This doesn't pertain to Shenmue 3, but my overall point, as I stated again, if a KS product is from a major corporation not willing to risk it's own funds to make a game, a corporation with a huge money pile, then I think it's absurd to fund said product if the corporation can do it themselves.

Again not related to Shenmue 3, but to anything else that fits my point yes.

So when can I expect an HD remake of 1 and 2? Never played them.

MoltenSilver:
Does anyone else see the start of a really disturbing trend here?
Publisher: "We'd like to make this new game, really, it's just that we want the fan base to prove to they want it... by being the people to take the responsibility for funding it and risk of failure off our shoulders despite our immense financial power"

I honestly dont see whats so disturbing about it, the main reason why publishers dont make games like Shenmue anymore is because others like it failed to make a return on the investment, and with no others like it being made its difficult to gauge consumer interest.

And thats what theyre really doing, gauging interest by inviting people to vote with thier wallets. That 2-3m raised so far would never be enough to cover the development of the whole game.

And im happy for this development anyway, since it means more (hopefully) high quality content and i didnt even need to buy a PS4 or sign up to Kickstarter to be able to benefit.

Are Sony feeling some pent-up guilt over being partly responsible for the Dreamcast's demise and sending Sega out of the hardware game?

Sure, Sony loved to have Shenmue 3 announced on their stage. Another long awaited game being announced at their conference gave them more hype points, and they can hype up the PS4 version while downplaying the PC version, like MS did with the 360 and PC versions of Titanfall.

Programmed_For_Damage:
Are Sony feeling some pent-up guilt over being partly responsible for the Dreamcast's demise and sending Sega out of the hardware game?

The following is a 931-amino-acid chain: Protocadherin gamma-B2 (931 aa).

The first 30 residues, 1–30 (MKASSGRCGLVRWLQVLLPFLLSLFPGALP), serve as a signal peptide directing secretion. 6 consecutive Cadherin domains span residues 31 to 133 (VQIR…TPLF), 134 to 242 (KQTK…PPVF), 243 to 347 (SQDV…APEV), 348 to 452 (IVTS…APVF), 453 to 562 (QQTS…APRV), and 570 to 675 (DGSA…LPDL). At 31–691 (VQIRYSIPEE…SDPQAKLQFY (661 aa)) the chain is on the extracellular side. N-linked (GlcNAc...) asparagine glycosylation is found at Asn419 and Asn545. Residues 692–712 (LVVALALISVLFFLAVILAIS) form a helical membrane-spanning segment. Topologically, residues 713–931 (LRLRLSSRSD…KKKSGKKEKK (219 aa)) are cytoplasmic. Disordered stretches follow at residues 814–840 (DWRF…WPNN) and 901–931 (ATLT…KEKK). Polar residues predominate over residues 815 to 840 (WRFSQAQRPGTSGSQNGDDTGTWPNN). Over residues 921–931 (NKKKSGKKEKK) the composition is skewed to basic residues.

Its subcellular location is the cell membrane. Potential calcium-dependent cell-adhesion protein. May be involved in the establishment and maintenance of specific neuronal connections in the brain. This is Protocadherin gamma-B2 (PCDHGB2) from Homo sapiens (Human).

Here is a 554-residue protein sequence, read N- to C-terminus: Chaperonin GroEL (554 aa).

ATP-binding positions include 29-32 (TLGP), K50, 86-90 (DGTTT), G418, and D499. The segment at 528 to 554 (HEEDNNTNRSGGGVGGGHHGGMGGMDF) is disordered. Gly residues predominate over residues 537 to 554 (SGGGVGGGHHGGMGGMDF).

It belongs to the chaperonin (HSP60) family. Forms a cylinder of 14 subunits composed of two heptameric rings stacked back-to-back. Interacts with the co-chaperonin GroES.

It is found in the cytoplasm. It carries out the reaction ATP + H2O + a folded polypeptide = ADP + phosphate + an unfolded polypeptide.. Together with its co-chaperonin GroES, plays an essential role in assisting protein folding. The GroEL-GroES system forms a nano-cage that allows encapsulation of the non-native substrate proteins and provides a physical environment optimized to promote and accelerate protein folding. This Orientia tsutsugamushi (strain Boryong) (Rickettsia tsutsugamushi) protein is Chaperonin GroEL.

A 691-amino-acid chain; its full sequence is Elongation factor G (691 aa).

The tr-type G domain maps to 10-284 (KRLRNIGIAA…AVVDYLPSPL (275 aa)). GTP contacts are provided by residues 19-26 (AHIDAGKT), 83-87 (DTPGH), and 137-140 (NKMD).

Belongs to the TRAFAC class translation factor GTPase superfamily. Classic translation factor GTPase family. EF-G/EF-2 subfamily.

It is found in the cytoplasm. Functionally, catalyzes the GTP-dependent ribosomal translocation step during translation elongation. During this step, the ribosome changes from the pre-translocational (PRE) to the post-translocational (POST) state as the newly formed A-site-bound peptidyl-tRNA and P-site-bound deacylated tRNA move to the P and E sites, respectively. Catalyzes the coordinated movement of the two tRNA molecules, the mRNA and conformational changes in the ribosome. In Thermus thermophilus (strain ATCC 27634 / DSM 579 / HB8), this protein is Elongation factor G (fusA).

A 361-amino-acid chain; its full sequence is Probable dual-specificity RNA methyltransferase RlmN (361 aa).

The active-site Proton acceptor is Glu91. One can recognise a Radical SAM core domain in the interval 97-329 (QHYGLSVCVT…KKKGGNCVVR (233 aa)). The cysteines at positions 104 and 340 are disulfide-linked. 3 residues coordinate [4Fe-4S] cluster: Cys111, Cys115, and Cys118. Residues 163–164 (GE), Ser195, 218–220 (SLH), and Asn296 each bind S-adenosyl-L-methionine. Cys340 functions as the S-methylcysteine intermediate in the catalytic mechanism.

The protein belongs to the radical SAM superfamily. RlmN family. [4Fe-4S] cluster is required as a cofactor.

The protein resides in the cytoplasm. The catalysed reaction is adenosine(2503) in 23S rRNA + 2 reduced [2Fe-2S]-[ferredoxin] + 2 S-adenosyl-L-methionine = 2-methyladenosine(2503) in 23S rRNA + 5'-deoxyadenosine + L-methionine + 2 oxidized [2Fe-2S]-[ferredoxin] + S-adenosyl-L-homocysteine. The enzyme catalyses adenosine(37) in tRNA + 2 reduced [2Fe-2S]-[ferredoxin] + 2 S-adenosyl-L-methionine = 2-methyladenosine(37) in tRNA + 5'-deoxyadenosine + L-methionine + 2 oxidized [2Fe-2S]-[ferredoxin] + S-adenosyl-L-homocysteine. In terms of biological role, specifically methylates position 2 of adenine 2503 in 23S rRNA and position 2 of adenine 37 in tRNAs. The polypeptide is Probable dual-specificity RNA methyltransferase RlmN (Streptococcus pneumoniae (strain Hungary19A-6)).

No competitor should feel guilty about Sega dropping out. The spent most of the 90s making poor decisions and mishandling communication between the Japanese and US branches (and within each of those). Because of that, they had to release the Dreamcast early and see how it fared against upcoming Sony and Nintendo (and Microsoft) consoles.

Programmed_For_Damage:
Are Sony feeling some pent-up guilt over being partly responsible for the Dreamcast's demise and sending Sega out of the hardware game?

Care to specify what you mean? I thought Sega leaving the console business was mostly because of them rushing the Sega Saturn, and releasing the Dreamcast sometime later?

RaikuFA:
So when can I expect an HD remake of 1 and 2? Never played them.

That's entirely up to Sega. Yu got permission from them to make Shenmue 3, but that deal doesn't include the first two games. It's possible that Sega is looking towards the performance of this Kickstarter to determine whether they should release the games again or not, but it's also possible that they just don't care.

WolvDragon:

Programmed_For_Damage:
Are Sony feeling some pent-up guilt over being partly responsible for the Dreamcast's demise and sending Sega out of the hardware game?

Care to specify what you mean? I thought Sega leaving the console business was mostly because of them rushing the Sega Saturn, and releasing the Dreamcast sometime later?

It was mostly due to Sega's catastrophically inept marketing department and the massive gulf of communication between the US and Japanese head offices; but Sony did release a lot of fluff and nonsense about the upcoming PS2 (emotion chip anyone?) at launch to dissuade people (a lot of them included my dim-witted friends) from taking a chance on the more "forward-thinking" console and instead waiting for the PS2. From a competitive standpoint it was brilliant move on Sony's behalf, given they held the lion's share of the market after Sega had successfully blown both feet off with the Saturn. But it seemed like a dick move at the time.

Then again I was a bitter man back then. A bitter, angry man.

I won't be supporting this, I do not believe that big businesses should be involved in using Kickstarter for additional funding. We keep on this road and eventually we'll wind up with a situation where to make games companies will decide they need a kickstarter commitment in addition to everything else from their end before they will even consider making games, and hey, if things fall apart they can pocket the KS money for their time and trouble and say it was simply a failed project and everyone knew the risks.